This is spatial politics at its most explicit. The thing that struck me, was that the process of understanding and navigating the ideas was far easier when physicalised. The contradictions and aesthetics of the philosophy involved was unmasked. The agendas were exposed for all to see.

This is something that gets lost on the internet, the abstraction and reliance of language means that complex debates spiral into rhetorical and circular debates… forget the internet of things, I want the space of networked political debate… this is a lot harder to do, when faced with a man and a toddler.

Herbie is pro-choice

For nearly two years I’ve been taking photographs and tagging them with the phrase ‘boring urban landscapes‘. The ‘project’ began with a general interest in the over-looked, the parts of our cities that aren’t seen as beautiful or interesting – the underrepresented, the marginal. By no means am I the first person to look at this, there are some wonderful photographers and a great tradition of looking for a non sentimental representation of our human-altered landscape.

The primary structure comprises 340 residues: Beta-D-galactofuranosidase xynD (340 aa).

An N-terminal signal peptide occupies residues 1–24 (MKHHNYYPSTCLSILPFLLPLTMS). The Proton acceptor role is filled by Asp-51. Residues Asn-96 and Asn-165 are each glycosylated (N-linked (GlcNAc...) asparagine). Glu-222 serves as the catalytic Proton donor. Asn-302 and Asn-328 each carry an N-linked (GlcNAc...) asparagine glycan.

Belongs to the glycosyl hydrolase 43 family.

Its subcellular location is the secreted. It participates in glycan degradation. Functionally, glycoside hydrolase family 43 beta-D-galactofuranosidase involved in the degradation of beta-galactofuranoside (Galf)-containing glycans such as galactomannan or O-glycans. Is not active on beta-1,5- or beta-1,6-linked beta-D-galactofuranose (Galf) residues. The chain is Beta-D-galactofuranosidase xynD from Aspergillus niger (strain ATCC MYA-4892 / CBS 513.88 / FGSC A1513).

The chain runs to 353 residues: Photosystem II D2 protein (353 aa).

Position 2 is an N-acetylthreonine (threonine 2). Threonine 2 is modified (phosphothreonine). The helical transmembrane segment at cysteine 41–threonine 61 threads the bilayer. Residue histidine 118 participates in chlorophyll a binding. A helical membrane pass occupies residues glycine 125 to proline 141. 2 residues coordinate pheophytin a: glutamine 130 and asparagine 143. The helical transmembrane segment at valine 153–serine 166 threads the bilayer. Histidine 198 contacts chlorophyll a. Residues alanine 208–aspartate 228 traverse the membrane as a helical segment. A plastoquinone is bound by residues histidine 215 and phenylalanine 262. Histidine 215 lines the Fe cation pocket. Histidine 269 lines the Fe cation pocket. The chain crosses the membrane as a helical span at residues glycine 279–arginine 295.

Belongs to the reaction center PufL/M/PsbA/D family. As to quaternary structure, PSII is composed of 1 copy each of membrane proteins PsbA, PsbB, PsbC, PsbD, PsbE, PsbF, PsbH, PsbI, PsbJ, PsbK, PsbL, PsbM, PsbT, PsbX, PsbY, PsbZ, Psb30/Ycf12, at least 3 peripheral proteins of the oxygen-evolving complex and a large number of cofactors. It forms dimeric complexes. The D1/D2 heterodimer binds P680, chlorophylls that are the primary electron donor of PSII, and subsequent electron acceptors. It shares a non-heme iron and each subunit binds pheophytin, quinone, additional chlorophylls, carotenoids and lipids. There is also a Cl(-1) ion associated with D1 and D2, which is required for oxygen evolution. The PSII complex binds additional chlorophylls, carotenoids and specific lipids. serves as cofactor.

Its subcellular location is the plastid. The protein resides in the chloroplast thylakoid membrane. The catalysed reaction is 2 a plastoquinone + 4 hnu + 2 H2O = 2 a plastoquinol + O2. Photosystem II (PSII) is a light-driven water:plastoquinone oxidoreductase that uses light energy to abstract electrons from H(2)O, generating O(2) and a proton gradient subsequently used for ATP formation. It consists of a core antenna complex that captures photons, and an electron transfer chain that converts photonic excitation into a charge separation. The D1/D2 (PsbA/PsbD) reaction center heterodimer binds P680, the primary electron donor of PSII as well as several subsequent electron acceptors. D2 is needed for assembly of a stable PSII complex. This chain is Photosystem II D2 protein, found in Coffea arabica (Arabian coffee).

New Topographics, as a term was coined around 37 years ago by William Jenkins for the curation of a show of the same name. It was a reaction against the overly romanticised view of the landscape typified by photographers such as Ansel Adams. However, this approach to photography has a varied and complex past, with masters such as William Eggleston and his representation of the ordinary. Anyway, It’s been going for 30-40 years and has a keen following on flickr, and I’m by no means a master.

What I’m going to do is use my photos as a starting point; a conceptual spring board for a range of unconnected ideas and thoughts. These have been rattling around my mind for a while.

I was first attracted to these kinds of spaces because of the way they seemed to collect objects. They acts as some sort of net for the flotsam of our material culture. In South East London, they operate in two main ways; part fly tip, part recycling centre. Here both operations are outside of the law, a black market space for material transfer. Things get left there, people pick things up there. These are spaces that get given a programmatic identity through the community that surround them, I therefore suspect that they are good as a form of social barometer.

I’m fascinated with how these ‘non-spaces’ acquire an unofficial function. Through the very fact that they a free from programme, they assume and grow a function organically.